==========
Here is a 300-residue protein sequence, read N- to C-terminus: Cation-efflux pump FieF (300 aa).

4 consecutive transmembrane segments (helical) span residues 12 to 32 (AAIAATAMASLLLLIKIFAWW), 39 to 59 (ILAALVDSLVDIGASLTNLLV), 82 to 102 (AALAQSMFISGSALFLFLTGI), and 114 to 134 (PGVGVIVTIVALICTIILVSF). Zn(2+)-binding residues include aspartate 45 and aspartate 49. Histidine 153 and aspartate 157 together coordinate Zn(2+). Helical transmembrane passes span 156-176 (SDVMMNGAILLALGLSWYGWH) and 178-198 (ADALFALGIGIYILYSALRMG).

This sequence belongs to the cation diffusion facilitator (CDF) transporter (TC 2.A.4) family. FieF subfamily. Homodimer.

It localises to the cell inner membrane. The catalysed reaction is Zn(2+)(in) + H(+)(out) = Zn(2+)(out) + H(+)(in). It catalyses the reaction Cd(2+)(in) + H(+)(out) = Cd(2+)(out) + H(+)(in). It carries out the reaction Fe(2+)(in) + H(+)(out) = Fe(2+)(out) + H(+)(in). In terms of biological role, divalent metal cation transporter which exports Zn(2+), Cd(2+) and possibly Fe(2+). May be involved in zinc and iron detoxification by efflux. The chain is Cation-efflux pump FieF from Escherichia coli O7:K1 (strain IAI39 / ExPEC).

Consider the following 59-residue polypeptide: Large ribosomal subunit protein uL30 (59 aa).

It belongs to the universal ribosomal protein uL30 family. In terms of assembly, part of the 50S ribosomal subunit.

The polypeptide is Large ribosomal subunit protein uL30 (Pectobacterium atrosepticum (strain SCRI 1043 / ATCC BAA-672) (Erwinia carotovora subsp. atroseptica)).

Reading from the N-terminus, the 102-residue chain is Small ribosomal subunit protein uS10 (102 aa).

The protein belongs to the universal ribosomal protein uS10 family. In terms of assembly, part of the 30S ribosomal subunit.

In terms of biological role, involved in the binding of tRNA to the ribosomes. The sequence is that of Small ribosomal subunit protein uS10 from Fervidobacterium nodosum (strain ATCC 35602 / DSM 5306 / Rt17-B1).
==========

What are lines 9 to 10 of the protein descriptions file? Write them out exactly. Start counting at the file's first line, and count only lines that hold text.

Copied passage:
The protein belongs to the universal ribosomal protein uS10 family. In terms of assembly, part of the 30S ribosomal subunit.

In terms of biological role, involved in the binding of tRNA to the ribosomes. The sequence is that of Small ribosomal subunit protein uS10 from Fervidobacterium nodosum (strain ATCC 35602 / DSM 5306 / Rt17-B1).